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What is ASP.NET Stored Procedure?

ASP.NET is an open-source web framework that was created by Microsoft for building modern web apps and services with .Net.

A Stored Procedure is a group of Transact-SQL statements. I like to think of it as the equivalent of a Function or Method in programming.

If you ever have to write the same query over and over again, then you can write the query as a stored procedure and save it by its name. Imagine you have a developers table that has Id, Name, Gender, and Stack columns as shown below:

Developers Table

Id

Full Name

Gender

Stack

1

Bashir Yesufu

Male

IOS

2

Omowunmi Kassim

Female

.NET

3

Ayooluwa Thomas

Male

.NET

4

Chizaram Okoye

Female

.NET

5

Fortune Agu

Male

IOS

Every time you want to retrieve developer information from the table, such as names and gender, you will have to write the following query.

CREATE TABLE Developers (
    ID int NOT NULL AUTO_INCREMENT PRIMARY KEY,
    FullName varchar(50) NOT NULL,
    Gender varchar(20),
    Stack varchar(50)
);

-- Add data to the table
INSERT INTO Developers
VALUES (1, 'Bashir Yesufu','Male','IOS'),
       (2, 'Omowunmi Kassim', 'Female', '.NET'),
       (3, 'Ayooluwa Thomas', 'Male', '.NET'),
       (4, 'Chizaram Okoye', 'Female', '.NET'),
       (5, 'Fortune Agu', 'Male', 'IOS');

-- Retrieve Names and Gender from table
SELECT FullNAme, Gender FROM Developers

Instead of having to do this over and over again, you can wrap this query inside a stored procedure and give it a meaningful name.

It is important that the name of the procedure describes its function.

How to create a stored procedure

To create a stored procedure, you have to use the CREATE PROCEDURE statement (also known as Create Proc).

DELIMITER //
CREATE PROCEDURE spGetDevelopers()
BEGIN
    select FullName,Gender from Developers;
END //
    
DELIMITER ;

Lets see what’s happening in the code above:

  • Just as the name implies, the Create command is used to create a stored procedure.
  • spGetDevelopers is the name I have chosen. By convention, the name should start with sp and be followed by whatever you wish to call it.
  • When you execute this command in SQL Server, the stored procedure will be created and saved in the Stored Procedure folder that is located inside the Programmability folder of your database.

    And, just like that, we have created our first stored procedure!

    The picture below is a snapshot of the same procedure created in Microsoft SQL Server Management Studio.

    You might be wondering why we would need to write a procedure for a single query. Initially, I also wondered the same thing too. Although this procedure is simple and doesn’t show procedures as having any significant importance, in reality, procedures could be as long as over a hundred lines of codes and, trust me; you don’t want to repeat such long queries every time you want to perform the same operation.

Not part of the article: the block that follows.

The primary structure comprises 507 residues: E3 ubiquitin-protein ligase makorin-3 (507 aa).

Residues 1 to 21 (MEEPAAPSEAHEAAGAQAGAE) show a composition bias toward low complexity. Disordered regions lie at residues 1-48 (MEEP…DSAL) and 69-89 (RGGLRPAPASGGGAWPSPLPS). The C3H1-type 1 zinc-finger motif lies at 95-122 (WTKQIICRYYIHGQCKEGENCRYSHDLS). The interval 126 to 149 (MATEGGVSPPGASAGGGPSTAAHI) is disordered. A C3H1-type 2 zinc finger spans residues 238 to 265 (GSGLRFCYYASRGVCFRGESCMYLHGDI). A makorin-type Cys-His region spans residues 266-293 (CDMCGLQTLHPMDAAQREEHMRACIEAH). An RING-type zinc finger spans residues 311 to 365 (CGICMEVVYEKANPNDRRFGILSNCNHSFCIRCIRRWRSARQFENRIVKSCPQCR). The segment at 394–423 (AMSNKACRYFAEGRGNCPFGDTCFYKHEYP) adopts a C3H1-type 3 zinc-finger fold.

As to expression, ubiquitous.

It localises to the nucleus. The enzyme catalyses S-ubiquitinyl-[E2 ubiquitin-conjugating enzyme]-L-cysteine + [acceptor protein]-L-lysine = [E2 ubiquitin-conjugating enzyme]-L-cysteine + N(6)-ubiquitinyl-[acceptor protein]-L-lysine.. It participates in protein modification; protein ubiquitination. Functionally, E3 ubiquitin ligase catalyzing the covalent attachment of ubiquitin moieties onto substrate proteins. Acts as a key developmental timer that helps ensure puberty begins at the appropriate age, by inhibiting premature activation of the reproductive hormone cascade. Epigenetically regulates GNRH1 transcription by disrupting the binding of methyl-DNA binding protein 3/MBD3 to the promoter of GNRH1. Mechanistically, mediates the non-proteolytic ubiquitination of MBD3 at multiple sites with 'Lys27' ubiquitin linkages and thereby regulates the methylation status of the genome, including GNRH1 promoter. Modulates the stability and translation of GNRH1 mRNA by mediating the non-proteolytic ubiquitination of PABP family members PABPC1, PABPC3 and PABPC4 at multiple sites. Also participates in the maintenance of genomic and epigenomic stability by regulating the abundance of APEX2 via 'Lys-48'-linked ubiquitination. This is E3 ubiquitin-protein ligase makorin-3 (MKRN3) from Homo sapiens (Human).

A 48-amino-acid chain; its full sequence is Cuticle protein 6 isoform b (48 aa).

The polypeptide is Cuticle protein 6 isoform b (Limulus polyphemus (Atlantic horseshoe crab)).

How to alter a Stored Procedure

    You may have noticed from our previous example that the names were not sorted. So, let’s now modify the procedure. To modify the stored procedure, use the ALTER PROCEDURE statement.

    N.B. The syntax above will work perfectly in SQL Server. However, in mysql, you cannot modify a stored procedure using this statement. In fact, to make any change, you must drop and re-create the procedure using the DROP PROCEDURE and CREATE PROCEDURE statements.

    main.sql
    modify_main.sql
    DROP PROCEDURE spGetDevelopers;
    
    DELIMITER //
    
    CREATE PROCEDURE spGetDevelopers()
    COMMENT 'get developer name and gender from table'
    BEGIN
    SELECT FullName,Gender from Developers;
    END //
    
    DELIMITER ;
    
    ALTER PROCEDURE spGetDevelopers
    COMMENT 'initiate the alter statement';
    
    CALL spGetDevelopers();
    
    DROP PROCEDURE spGetDevelopers;
    
    DELIMITER //
    
    CREATE PROCEDURE spGetDevelopers()
    COMMENT 'modify procedure to sort result by fullname'
    BEGIN
    SELECT FullName,Gender FROM Developers ORDER BY FullName;
    END //
    
    DELIMITER ;
    
    CALL spGetDevelopers();

    How to delete a stored procedure

    To delete a procedure, right-click the stored procedure you want to delete and select Drop Stored Procedure. Alternatively, you can use the DROP PROCEDURE statement. This is shown below:

    --Use "IF EXISTS" if you're not sure that the procedure exists--
    DROP PROCEDURE  IF EXISTS spGetDevelopers;
    
    --Show warnings if procedure does not exist--
    SHOW WARNINGS;

    N.B. I have used the IF EXISTS statement because MySQL will issue an error if the procedure does not exist. However, with this statement, MySQL will issue a warning instead.

    Parameterized procedures

    Just like Functions in programming languages, procedures can also be parameterized.

    Parameters are data that the procedure invokes each time it is called.

    There are three types of parameters:

  • Input (IN) parameter
  • Output (OUT) parameter
  • InOut parameter
  • Example: the OUT parameter

    Let’s say we want to query our Developers table to get the count of female developers in .NET stack. To achieve this, we’ll supply both input and output parameters to our procedure.

    Let’s see this in the code:

    -- Create Database Table
    CREATE TABLE Developers (
        ID int NOT NULL AUTO_INCREMENT PRIMARY KEY,
        FullName varchar(50) NOT NULL,
        Gender varchar(20),
        Stack varchar(50)
    );
    
    -- Add data to the table
    INSERT INTO Developers
    VALUES (1, 'Bashir Yesufu','Male','IOS'),
           (2, 'Omowunmi Kassim', 'Female', '.NET'),